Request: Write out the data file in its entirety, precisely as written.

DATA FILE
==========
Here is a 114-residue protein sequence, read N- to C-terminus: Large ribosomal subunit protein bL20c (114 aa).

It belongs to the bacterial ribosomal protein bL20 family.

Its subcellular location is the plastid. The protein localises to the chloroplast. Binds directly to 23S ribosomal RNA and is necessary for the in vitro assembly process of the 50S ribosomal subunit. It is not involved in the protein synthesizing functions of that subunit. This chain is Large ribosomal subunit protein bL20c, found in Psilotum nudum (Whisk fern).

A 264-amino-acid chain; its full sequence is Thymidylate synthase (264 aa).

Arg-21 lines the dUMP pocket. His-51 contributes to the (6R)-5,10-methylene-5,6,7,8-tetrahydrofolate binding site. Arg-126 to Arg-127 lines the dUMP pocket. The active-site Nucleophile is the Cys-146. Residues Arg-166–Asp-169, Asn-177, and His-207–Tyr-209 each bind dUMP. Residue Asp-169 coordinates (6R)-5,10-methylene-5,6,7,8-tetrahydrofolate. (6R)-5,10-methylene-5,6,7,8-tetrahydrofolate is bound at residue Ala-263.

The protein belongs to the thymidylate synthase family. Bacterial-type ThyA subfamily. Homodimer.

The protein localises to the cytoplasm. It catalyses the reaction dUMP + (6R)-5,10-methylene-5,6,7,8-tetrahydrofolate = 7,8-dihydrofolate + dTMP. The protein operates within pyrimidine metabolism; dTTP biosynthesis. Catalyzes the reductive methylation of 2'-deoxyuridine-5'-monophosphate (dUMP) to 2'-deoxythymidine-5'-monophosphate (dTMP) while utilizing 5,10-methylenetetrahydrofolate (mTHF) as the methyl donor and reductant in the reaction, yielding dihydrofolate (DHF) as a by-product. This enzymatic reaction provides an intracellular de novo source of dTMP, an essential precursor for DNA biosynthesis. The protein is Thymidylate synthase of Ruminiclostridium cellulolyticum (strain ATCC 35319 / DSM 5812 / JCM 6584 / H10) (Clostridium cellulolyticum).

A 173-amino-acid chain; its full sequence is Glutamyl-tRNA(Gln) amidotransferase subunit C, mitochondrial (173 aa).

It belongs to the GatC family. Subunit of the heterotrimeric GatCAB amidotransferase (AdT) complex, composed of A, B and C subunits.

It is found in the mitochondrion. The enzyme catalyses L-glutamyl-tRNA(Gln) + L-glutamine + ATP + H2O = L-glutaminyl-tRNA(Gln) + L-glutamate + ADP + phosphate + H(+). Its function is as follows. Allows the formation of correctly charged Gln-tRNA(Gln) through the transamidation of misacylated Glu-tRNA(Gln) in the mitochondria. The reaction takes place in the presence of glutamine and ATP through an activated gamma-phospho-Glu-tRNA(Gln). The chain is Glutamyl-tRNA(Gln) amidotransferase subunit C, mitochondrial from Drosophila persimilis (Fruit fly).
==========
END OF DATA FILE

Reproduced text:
Here is a 114-residue protein sequence, read N- to C-terminus: Large ribosomal subunit protein bL20c (114 aa).

It belongs to the bacterial ribosomal protein bL20 family.

Its subcellular location is the plastid. The protein localises to the chloroplast. Binds directly to 23S ribosomal RNA and is necessary for the in vitro assembly process of the 50S ribosomal subunit. It is not involved in the protein synthesizing functions of that subunit. This chain is Large ribosomal subunit protein bL20c, found in Psilotum nudum (Whisk fern).

A 264-amino-acid chain; its full sequence is Thymidylate synthase (264 aa).

Arg-21 lines the dUMP pocket. His-51 contributes to the (6R)-5,10-methylene-5,6,7,8-tetrahydrofolate binding site. Arg-126 to Arg-127 lines the dUMP pocket. The active-site Nucleophile is the Cys-146. Residues Arg-166–Asp-169, Asn-177, and His-207–Tyr-209 each bind dUMP. Residue Asp-169 coordinates (6R)-5,10-methylene-5,6,7,8-tetrahydrofolate. (6R)-5,10-methylene-5,6,7,8-tetrahydrofolate is bound at residue Ala-263.

The protein belongs to the thymidylate synthase family. Bacterial-type ThyA subfamily. Homodimer.

The protein localises to the cytoplasm. It catalyses the reaction dUMP + (6R)-5,10-methylene-5,6,7,8-tetrahydrofolate = 7,8-dihydrofolate + dTMP. The protein operates within pyrimidine metabolism; dTTP biosynthesis. Catalyzes the reductive methylation of 2'-deoxyuridine-5'-monophosphate (dUMP) to 2'-deoxythymidine-5'-monophosphate (dTMP) while utilizing 5,10-methylenetetrahydrofolate (mTHF) as the methyl donor and reductant in the reaction, yielding dihydrofolate (DHF) as a by-product. This enzymatic reaction provides an intracellular de novo source of dTMP, an essential precursor for DNA biosynthesis. The protein is Thymidylate synthase of Ruminiclostridium cellulolyticum (strain ATCC 35319 / DSM 5812 / JCM 6584 / H10) (Clostridium cellulolyticum).

A 173-amino-acid chain; its full sequence is Glutamyl-tRNA(Gln) amidotransferase subunit C, mitochondrial (173 aa).

It belongs to the GatC family. Subunit of the heterotrimeric GatCAB amidotransferase (AdT) complex, composed of A, B and C subunits.

It is found in the mitochondrion. The enzyme catalyses L-glutamyl-tRNA(Gln) + L-glutamine + ATP + H2O = L-glutaminyl-tRNA(Gln) + L-glutamate + ADP + phosphate + H(+). Its function is as follows. Allows the formation of correctly charged Gln-tRNA(Gln) through the transamidation of misacylated Glu-tRNA(Gln) in the mitochondria. The reaction takes place in the presence of glutamine and ATP through an activated gamma-phospho-Glu-tRNA(Gln). The chain is Glutamyl-tRNA(Gln) amidotransferase subunit C, mitochondrial from Drosophila persimilis (Fruit fly).